By Jay Prasuhn
With Shimano Ultegra Di2 6870 and ENVE SES 3.4 disc wheelset
I’ve documented the advent of disc brake-fitted tri bikes hitting the market (Diamondback, Cervélo, Parlee and, in prototype form, Cannondale), and we’re sure more are on the way. Yet that doesn’t even account for the awesome road bikes with disc brakes. Surprisingly though, only two are offering aero road bikes with disc braking.
Last fall, Cervélo revamped the S3, the progeny of the original Soloist, redesigning it for disc stoppers. Which was interesting; while most brands debut new technologies top-down, Cervélo passed on making a disc version of its top-line aero road bike, the S5, instead focusing on the S3: new tech debuted at a (relatively) mid-priced level.
The S3 has long been an unheralded bike in the Cervélo line. While we’ve enjoyed climbing the Santa Monica Mountains on Cervélo’s wispy light R5, and have spent years riding the stiff and aero S5 (ridden to a silver medal by Swiss ace Nicola Spirig at the Rio Olympic Games), the S3 was never attractive. It was a shade less aerodynamic than the S5, and not as light as the R5. It was a tweener.
Cervélo aimed to improve this jack of all trades; lighter, more aero, and with disc brakes, better at stopping. After a successful debut of the C-series mixed-surface endurance line, the S3 becomes Cervélo’s first road bike redesigned for disc braking. Suddenly, this tweener was akin to the girl in school with the braces and pigtails the boys picked on. You know, the one that grew out of the braces, dropped the pigtails and was again garnering the boys’ attention… but for different reasons.
The S3D borrows the long, ovalized tubes of the S5 and the clean little seat stays borrowed from the R5, and is dressed with price-conscious Shimano Ultegra Di2. The differentiator the S5 and R5 lack? Those Shimano 5805 hydraulic brakes.
I’ve been over it ad nauseam, but disc brakes are amazing: modulation, late braking, light touch, wet stopping—all massively better than rim brakes. The claimed aero drawback? Not so. Lack of a caliper mount point meant Cervélo engineers could also push the fork crotch upward, reducing the low-pressure zone behind the crown while widening the fork blade stance. Cleaner hydraulic cable routing further reduces drag. In the end, the S3D is claimed to be faster than its rim brake predecessor: Cervélo says it’s 19 grams (around 2 watts) quicker.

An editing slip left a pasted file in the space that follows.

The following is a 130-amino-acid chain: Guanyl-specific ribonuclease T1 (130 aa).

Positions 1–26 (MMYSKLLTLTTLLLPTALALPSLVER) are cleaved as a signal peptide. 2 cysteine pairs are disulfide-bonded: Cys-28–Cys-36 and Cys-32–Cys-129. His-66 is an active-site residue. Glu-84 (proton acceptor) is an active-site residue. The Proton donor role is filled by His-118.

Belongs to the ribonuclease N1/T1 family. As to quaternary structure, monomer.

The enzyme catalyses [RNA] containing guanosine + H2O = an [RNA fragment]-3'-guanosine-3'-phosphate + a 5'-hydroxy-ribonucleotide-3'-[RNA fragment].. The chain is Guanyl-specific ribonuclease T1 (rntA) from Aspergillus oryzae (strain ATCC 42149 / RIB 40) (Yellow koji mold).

In practice, the later you can brake headed into a corner on disc brakes, the more you’re racing at speed. Stack enough of these reduced stopping experiences and you end up faster.
Cervélo says the redesigned frame also got stiffer (by 8 percent at the head tube and 9 percent at the bottom bracket) and shed some weight (40 grams) when compared to the S3 rim brake version.
We took the S3D up and down the hills of inland San Diego, then on the flat, fast roads north of Daytona, Florida. Max speed: 31 mph, much of that sustained in the drops, tongue dragging on the pavement behind a scooter while motor pacing. Another ride, 28 mph in a three-man rotation. Each ride averaged 20 mph in a town full of stoplights, and the S3D jumped at the opportunity to lead the group rather than sit in the draft. It simply wants to fly.
My previous personal daily driver was a Cervélo S5, so I was familiar with its stiffness as an aero road bike. The new S3 is immensely stiffer through the bottom bracket and, when closing gaps, in the head tube. The through axles add to how absolutely tied together the bike is front to back. Add ENVE hoops—the stiffest in the game in our opinion—and it adds up to a fun, straight-razor ride with sharp handling.
The S3D has two color ways on offer: red-and royal and a sharp white version with yellow accents.
To be clear, adding disc brakes pulls a bike previously considered mid-tier up, and the price reflects it. Like that girl in braces who grew up, stock rises. And there’s really just one comparable aero road bike available with disc brakes: the Venge ViAS model also specified with Ultegra Di2… and pricing at $100 more than the S3D. And consider: Cervélo’s own S5 with the same Ultegra Di2 spec prices $1,100 more than the S3D—and it’s a rim brake bike.
Triathlon application? It’ll take some massaging, but it can be done on the S3D. The bike ships with Cervélo’s own AB04 road drop bar with an aero top section that does not accommodate clip-ons. Just swap it for a round bar with a 31.8 mm stem clamp, and you’re clip-on ready with an aero setup for hilly races like Escape from Alcatraz or Ironman France.
Cervélo calls the S3D the company’s disc workhorse, but I see it as that and more; this is the bike you can ride every day, race on weekends in the local sprint… with exceptional stopping power. This is where the road bike battle will be fought: with bikes that can do it all. Welcome to the new world order.